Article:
History of Lafayette, Indiana (Part 3)
From: Past and Present of Tippecanoe County, Indiana
General R. P. DeHart, Editor in Chief
B. F. Bowen & Company, Publishers
Indianapolis, Indiana 1909


According to the United States census of 1905 for "Industries," Lafayette had eighty factories in operation, and employed a capital of three million, six hundred sixteen thousand, eight hundred and forty one dollars. The average number of wage earners was placed at one thousand, seven hundred and eighty six, while the value of goods produced was figured at four million, six hundred thirty one thousand, four hundred and fourteen dollars.

While Lafayette has in no wise ever been accounted a large industrial center, yet if one looks back at her past history it will be observed that it has from time to time had many important factories. While it will not be the province of this chapter to enter the names of all the institutions which have in the past, or are now operating in this city, it may be noted that among such industries was the Lafayette Car Works, established in January, 1880, with a capital of one hundred thousand dollars, the same occupying the old Purdue Agricultural Works building. B. F. Master was president. H. W. Chase secretary, and R. A. Bunker treasurer. Six hundred men were employed, and they built about ten cars per day. The works were removed, or disbanded about 1890.

The Lafayette Hominy Mills were started in 1881 by a company whose capital was fifty thousand dollars. In 1884 the main building was burned, but was rebuilt at once. While the business has been merged with other concerns of the country, shipments to and from this plant are carried on in an extensive manner.

In 1887 the Lafayette Milling Company had a fine brick milling plant; the Douglass Pump Factory on Ninth street; Biggs Pump Factory; a target factory, employing seventeen hands, produced several thousand targets daily, the same being shipped to all parts of the country.

Lafayette has now forty factories of various kinds, employing three thousand men and women.

Number of telephones in use, four thousand, five hundred.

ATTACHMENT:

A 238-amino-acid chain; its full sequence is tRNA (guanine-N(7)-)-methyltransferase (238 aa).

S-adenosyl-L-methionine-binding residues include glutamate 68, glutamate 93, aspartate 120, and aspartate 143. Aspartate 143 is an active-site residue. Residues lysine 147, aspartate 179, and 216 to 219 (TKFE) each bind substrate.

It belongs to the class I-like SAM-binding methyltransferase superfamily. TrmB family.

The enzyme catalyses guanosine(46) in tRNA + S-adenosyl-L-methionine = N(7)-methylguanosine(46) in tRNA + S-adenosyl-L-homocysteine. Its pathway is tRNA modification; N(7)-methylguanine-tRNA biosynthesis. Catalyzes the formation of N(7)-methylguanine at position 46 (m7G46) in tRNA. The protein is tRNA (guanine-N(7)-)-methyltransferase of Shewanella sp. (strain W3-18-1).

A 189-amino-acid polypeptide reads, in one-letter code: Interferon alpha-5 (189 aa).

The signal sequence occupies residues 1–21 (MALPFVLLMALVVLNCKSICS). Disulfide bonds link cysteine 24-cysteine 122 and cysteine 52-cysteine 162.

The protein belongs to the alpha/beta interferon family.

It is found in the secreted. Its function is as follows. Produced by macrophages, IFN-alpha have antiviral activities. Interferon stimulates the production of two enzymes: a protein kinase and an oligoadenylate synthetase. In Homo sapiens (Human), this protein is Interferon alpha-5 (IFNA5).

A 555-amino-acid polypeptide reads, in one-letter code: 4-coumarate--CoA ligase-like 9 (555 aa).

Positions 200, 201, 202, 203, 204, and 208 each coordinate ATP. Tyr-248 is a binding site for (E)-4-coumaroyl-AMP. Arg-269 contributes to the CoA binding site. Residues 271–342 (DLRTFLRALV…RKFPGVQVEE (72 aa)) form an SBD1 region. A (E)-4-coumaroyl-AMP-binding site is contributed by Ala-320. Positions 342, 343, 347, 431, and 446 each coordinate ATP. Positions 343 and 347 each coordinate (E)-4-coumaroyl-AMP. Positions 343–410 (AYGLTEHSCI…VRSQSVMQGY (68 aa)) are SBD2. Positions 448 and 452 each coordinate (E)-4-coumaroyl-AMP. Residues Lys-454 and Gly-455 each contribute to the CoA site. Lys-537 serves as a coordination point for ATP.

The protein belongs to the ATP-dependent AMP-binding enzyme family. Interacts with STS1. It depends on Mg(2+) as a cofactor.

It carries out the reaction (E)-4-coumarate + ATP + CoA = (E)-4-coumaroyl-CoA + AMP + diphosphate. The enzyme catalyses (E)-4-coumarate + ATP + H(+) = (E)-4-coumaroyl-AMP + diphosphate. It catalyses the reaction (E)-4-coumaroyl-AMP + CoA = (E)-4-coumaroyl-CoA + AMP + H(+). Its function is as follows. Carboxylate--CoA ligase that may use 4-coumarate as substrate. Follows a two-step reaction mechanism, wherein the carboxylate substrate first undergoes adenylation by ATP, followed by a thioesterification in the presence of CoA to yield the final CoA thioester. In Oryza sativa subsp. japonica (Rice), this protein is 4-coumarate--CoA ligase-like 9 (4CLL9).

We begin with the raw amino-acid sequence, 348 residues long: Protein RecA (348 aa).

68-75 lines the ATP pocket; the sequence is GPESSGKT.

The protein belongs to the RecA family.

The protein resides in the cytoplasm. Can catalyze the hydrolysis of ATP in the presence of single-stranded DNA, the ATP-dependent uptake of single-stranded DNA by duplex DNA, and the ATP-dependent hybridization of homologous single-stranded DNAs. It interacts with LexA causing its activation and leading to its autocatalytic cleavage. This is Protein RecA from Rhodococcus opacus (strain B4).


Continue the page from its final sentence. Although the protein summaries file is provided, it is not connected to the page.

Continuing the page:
Number of miles of electric railways in city, eighteen; cars in service, forty one; men employed, one hundred and fifty.

Among the important industries of Lafayette may be named the Levy & Rice Co., manufacturers of ladies' wash skirts, at No. 903 Main street. Here all kinds of cotton fabrics are made into ready to wear garments. The business was established here in 1900. They occupy two stories of a brick business house and employ about seventy five people, three quarters of whom are women. The output of their factory finds a ready sale as far east as Buffalo, New York; and as far west as Nevada; to Atlanta, Georgia, and Louisiana, Tennessee and Kentucky; also to Minnesota and the western states. A large trade has been built up on the real merit of the goods produced. This plant ranks seventh in the United States in its line of industry. The annual output of this factory is from one hundred thousand dollars to one hundred and fifty thousand dollars.

Among the more important industries of Lafayette in 1909 may be enumerated the following:

Architectural iron works - Barbee Wire and Iron Works; McGrath Foundry and Machine Company and the Wallace Machine and Foundry Company.

Art glass manufacturers - Walter T. Lockwood.

Beef packers - Dryfus Packing and Provision Company; Kern Packing Company.

Blank book manufacturers - Burt-Haywood-Wilson Company; Murphey-Bivins Company.

Bridges - Lafayette Engineering Company.

Carpets - Lafayette Carpet Company.

Electric manufacturers - Duncan Electric Company; Lafayette Electric Manufacturing Company; Sterling Electric Company.

Flour mills - Lafayette Milling Company; Holdt & Son.

Lafayette Gas Company.

Artificial ice manufacturers - Kern Packing Company; Lafayette Artificial Ice Company.

Medicine manufacturers - Cochran, Hugh L.; Cornstalk Remedy Company; George H. Everhart; Wells Medicine Company.

Paper boxes - George E. Jenks.

Pumps - Fred Reule.

Fire proof safes - Schwab Safe and Lock Company.

Sash, doors and blinds - Henry J. Kessner Lumber Company; Henry Taylor Lumber Company.